ADHD Home > Ins and Outs of ADHD Treatment

Medications and behavior therapy are the two main types of treatment for attention deficit hyperactivity disorder (ADHD). When using medications to treat ADHD, both stimulant and nonstimulant products are available. Behavior therapy can include psychotherapy and parent skills training. In some cases, a combination of these therapies may be the most effective treatment for managing your child's ADHD symptoms.

An Overview of ADHD Treatment

In general, there are two main types of treatment for attention deficit hyperactivity disorder (ADHD): medications and behavior therapy. Often, a combination of the two will be used. While there is no cure for ADHD, effective treatments can help reduce symptoms, which is critical in helping children succeed both in and outside of school.
You should work closely with your child's healthcare provider to develop an appropriate treatment plan. Every child is different, so what works for one child may not work for another. You may find it helpful to educate yourself about the various ADHD treatment options that are available so that you are prepared to discuss them with your child's healthcare provider.

Medication Treatment for ADHD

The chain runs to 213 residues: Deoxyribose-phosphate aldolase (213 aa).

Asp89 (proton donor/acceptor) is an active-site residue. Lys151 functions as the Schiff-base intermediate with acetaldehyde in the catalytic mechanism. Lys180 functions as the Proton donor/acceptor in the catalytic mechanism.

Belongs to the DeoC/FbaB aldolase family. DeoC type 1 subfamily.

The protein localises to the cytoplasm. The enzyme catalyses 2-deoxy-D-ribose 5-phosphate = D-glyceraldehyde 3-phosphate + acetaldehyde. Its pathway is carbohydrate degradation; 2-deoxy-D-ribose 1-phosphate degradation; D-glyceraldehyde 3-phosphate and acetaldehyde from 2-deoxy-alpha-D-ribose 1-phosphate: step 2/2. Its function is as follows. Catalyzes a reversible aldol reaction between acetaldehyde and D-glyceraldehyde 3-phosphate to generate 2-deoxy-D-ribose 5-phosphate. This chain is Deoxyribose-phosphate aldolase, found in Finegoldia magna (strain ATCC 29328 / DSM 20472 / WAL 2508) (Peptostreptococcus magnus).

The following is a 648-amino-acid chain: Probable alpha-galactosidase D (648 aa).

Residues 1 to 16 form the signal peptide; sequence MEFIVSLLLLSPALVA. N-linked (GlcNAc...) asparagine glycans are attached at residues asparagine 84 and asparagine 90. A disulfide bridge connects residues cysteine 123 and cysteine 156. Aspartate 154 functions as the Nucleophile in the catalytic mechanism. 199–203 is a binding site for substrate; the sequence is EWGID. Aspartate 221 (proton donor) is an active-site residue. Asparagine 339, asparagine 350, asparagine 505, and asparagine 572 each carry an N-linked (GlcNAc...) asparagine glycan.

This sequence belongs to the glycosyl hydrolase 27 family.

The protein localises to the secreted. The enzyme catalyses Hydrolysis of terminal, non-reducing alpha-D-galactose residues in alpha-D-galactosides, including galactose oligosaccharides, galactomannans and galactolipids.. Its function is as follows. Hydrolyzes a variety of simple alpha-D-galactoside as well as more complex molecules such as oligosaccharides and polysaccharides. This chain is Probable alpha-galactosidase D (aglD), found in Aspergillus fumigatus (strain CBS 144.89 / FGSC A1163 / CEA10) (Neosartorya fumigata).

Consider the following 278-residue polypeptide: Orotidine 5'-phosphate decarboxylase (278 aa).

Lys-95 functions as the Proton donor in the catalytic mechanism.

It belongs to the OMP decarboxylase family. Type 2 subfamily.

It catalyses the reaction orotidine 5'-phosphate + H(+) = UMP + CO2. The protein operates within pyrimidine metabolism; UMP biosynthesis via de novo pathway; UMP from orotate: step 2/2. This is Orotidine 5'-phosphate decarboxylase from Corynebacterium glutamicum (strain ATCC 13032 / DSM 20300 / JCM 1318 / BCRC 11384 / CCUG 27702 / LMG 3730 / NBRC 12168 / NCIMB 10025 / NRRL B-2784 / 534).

If your child has ADHD, he or she will likely need medication at some point to help manage ADHD symptoms. Medications can reduce hyperactivity and impulsivity, as well as improve a child's ability to focus. This can improve schoolwork and relationships with family and peers. ADHD medications may also improve physical coordination, which can help in areas such as handwriting and sports.
A variety of medications are used in the treatment of ADHD. In general, these products can be categorized as stimulants or nonstimulants. Stimulants are the most common type of medication used to treat ADHD, and many believe the most effective.
Unfortunately, it is impossible to know beforehand which medication will work the best for an individual child. A medicine that works in one child may not work in another. Similarly, one child may experience bothersome side effects with a medication that another child tolerates well. Unfortunately, this means that your child may have to try different medications and different doses before finding the right one.
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Last reviewed by: Arthur Schoenstadt, MD
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